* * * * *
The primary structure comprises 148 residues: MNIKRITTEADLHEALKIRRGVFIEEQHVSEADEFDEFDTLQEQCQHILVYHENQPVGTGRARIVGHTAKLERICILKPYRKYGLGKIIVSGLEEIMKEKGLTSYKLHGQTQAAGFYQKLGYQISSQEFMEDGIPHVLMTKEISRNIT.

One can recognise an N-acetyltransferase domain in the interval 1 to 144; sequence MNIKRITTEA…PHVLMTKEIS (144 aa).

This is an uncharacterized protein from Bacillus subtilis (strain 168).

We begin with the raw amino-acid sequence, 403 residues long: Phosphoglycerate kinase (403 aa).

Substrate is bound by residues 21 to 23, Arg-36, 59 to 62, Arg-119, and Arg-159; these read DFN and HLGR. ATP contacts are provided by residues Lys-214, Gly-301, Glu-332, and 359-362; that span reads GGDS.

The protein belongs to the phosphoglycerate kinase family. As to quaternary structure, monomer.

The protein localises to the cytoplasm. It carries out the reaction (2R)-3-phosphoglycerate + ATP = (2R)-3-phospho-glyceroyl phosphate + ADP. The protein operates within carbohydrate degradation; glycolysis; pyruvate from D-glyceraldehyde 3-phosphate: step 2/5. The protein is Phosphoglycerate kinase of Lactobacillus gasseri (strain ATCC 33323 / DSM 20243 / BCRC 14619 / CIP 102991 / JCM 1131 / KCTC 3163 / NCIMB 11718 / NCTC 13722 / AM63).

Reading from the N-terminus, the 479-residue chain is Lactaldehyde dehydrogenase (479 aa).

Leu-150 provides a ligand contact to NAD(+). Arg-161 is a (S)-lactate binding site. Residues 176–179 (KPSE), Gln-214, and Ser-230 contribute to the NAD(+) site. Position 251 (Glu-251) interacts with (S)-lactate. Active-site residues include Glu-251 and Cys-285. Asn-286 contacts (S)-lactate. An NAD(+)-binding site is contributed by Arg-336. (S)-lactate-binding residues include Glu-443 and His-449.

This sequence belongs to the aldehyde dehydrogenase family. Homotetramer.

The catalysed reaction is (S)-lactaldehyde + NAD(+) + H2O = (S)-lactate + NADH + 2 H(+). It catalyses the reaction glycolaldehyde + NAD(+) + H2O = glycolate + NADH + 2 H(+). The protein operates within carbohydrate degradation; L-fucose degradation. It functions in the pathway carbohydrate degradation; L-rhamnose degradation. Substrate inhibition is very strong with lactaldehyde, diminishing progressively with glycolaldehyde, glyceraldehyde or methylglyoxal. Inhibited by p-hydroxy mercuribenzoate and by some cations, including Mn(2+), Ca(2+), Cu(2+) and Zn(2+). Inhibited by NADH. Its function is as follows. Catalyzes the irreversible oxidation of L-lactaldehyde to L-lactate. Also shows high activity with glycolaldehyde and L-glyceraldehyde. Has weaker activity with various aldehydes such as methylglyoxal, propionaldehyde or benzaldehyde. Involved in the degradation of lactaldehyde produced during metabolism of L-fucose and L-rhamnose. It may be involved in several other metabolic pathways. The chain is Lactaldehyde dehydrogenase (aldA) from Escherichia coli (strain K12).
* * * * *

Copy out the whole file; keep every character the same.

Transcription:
The primary structure comprises 148 residues: MNIKRITTEADLHEALKIRRGVFIEEQHVSEADEFDEFDTLQEQCQHILVYHENQPVGTGRARIVGHTAKLERICILKPYRKYGLGKIIVSGLEEIMKEKGLTSYKLHGQTQAAGFYQKLGYQISSQEFMEDGIPHVLMTKEISRNIT.

One can recognise an N-acetyltransferase domain in the interval 1 to 144; sequence MNIKRITTEA…PHVLMTKEIS (144 aa).

This is an uncharacterized protein from Bacillus subtilis (strain 168).

We begin with the raw amino-acid sequence, 403 residues long: Phosphoglycerate kinase (403 aa).

Substrate is bound by residues 21 to 23, Arg-36, 59 to 62, Arg-119, and Arg-159; these read DFN and HLGR. ATP contacts are provided by residues Lys-214, Gly-301, Glu-332, and 359-362; that span reads GGDS.

The protein belongs to the phosphoglycerate kinase family. As to quaternary structure, monomer.

The protein localises to the cytoplasm. It carries out the reaction (2R)-3-phosphoglycerate + ATP = (2R)-3-phospho-glyceroyl phosphate + ADP. The protein operates within carbohydrate degradation; glycolysis; pyruvate from D-glyceraldehyde 3-phosphate: step 2/5. The protein is Phosphoglycerate kinase of Lactobacillus gasseri (strain ATCC 33323 / DSM 20243 / BCRC 14619 / CIP 102991 / JCM 1131 / KCTC 3163 / NCIMB 11718 / NCTC 13722 / AM63).

Reading from the N-terminus, the 479-residue chain is Lactaldehyde dehydrogenase (479 aa).

Leu-150 provides a ligand contact to NAD(+). Arg-161 is a (S)-lactate binding site. Residues 176–179 (KPSE), Gln-214, and Ser-230 contribute to the NAD(+) site. Position 251 (Glu-251) interacts with (S)-lactate. Active-site residues include Glu-251 and Cys-285. Asn-286 contacts (S)-lactate. An NAD(+)-binding site is contributed by Arg-336. (S)-lactate-binding residues include Glu-443 and His-449.

This sequence belongs to the aldehyde dehydrogenase family. Homotetramer.

The catalysed reaction is (S)-lactaldehyde + NAD(+) + H2O = (S)-lactate + NADH + 2 H(+). It catalyses the reaction glycolaldehyde + NAD(+) + H2O = glycolate + NADH + 2 H(+). The protein operates within carbohydrate degradation; L-fucose degradation. It functions in the pathway carbohydrate degradation; L-rhamnose degradation. Substrate inhibition is very strong with lactaldehyde, diminishing progressively with glycolaldehyde, glyceraldehyde or methylglyoxal. Inhibited by p-hydroxy mercuribenzoate and by some cations, including Mn(2+), Ca(2+), Cu(2+) and Zn(2+). Inhibited by NADH. Its function is as follows. Catalyzes the irreversible oxidation of L-lactaldehyde to L-lactate. Also shows high activity with glycolaldehyde and L-glyceraldehyde. Has weaker activity with various aldehydes such as methylglyoxal, propionaldehyde or benzaldehyde. Involved in the degradation of lactaldehyde produced during metabolism of L-fucose and L-rhamnose. It may be involved in several other metabolic pathways. The chain is Lactaldehyde dehydrogenase (aldA) from Escherichia coli (strain K12).